I could start with the first time she was hospitalized, in what was supposed to be my last year of college. In the hospital, she greeted me in her nightgown with one of my stuffed animals, a mouse, in her hand. In her room were the rest of stuffed animals of my childhood.
Or maybe the first time I was with her during an episode. I walked in, hearing the television playing a Spanish language station at half volume. She doesn’t understand Spanish. “Don’t worry. It’s just a time stamp,” she said. I stayed up with her for two days while she talked the most terrifying nonsense. The police came to the door in the early third morning after I’d fallen asleep, after finding her walking on the side of the highway. The poor officer, he seemed to expect something more from me, like I’d want to go see her right away. She was safe. I went to bed.
I could start with my brother’s death at 28. How she was hospitalized a few months later and was never quite well again. She went back east on disability. Here’s where I first heard one of her made-up terms. “They were playing “lock me in, lock you out.” Here’s where everyday objects and events created great complexity in her mind. She stopped entertaining other explanations.
Do I start with her achievements, her intellect, her humor, her insightfulness? Or how after years of not being quite right she lost insight into her illness and went off of her medications, saying she wasn’t ill at all.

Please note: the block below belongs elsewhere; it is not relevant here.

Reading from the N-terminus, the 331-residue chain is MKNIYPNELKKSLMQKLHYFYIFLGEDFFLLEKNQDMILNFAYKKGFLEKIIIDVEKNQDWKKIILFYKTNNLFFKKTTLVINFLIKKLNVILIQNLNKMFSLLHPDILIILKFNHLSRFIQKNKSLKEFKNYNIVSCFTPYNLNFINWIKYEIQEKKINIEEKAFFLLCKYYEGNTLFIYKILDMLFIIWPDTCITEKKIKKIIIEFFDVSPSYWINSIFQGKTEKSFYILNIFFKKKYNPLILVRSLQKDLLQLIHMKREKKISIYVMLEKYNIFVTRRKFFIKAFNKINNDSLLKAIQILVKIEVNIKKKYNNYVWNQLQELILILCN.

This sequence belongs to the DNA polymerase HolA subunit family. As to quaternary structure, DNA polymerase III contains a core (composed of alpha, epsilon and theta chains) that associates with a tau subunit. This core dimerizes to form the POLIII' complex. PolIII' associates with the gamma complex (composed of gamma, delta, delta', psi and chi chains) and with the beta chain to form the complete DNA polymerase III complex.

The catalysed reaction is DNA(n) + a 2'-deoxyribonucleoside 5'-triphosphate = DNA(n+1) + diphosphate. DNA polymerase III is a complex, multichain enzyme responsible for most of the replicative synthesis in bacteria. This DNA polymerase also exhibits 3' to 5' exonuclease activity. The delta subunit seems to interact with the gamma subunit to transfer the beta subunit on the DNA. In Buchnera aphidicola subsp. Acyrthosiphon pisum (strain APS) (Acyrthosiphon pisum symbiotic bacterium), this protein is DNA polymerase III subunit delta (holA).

Shall I start where I would visit with her only for the length of time we could talk about things in our shared reality?
People began breaking into her house. Poison gas came through the drain of her sink. Invisible weapons and robotic animals took hold in her. The voices she hears are the voices of her torturers. She kept the windows open all winter.
Maybe I start later, when she disappeared the first time, leaving two weeks of newspapers pilled up at her down and folders full of letters to a “Joe” I never met. How she comes back after two days thinking nothing is wrong. Maybe I’ll start where my feelings started not to count.
The longest time she disappeared, I would see her on the streets in someone’s gray hair. I gave money to everyone on the street, without requiring a story, every time they asked. My stepmother called me a “soft touch.”
While she was gone those years, a stranger befriended my mother and called me when she found out my mother had a daughter. She called me about becoming a client while I was my last day visiting back east. By the time I returned her call the next day, she posted negative reviews of my company and called clients to complain about me.
“How could you let your mother live on the street?!” she said, as if it was up to me.
I could talk about how she was when I met her again. How I cried to see how devastated she was. When she mentioned that, I told her I was crying was because I was happy to see her.
I could start at any number of places. There are so many entry points to this story. Trying to decide is like trying to pick the one worst day of my life. Wherever I start, the story is still so big to me it could blot out the sky.